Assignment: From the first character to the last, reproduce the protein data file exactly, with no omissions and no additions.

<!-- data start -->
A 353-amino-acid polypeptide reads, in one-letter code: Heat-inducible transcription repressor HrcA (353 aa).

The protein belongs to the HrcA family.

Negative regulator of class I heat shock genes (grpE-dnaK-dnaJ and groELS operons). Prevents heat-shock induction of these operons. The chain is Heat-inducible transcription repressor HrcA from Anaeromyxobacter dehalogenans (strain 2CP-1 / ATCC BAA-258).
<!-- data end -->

A 353-amino-acid polypeptide reads, in one-letter code: Heat-inducible transcription repressor HrcA (353 aa).

The protein belongs to the HrcA family.

Negative regulator of class I heat shock genes (grpE-dnaK-dnaJ and groELS operons). Prevents heat-shock induction of these operons. The chain is Heat-inducible transcription repressor HrcA from Anaeromyxobacter dehalogenans (strain 2CP-1 / ATCC BAA-258).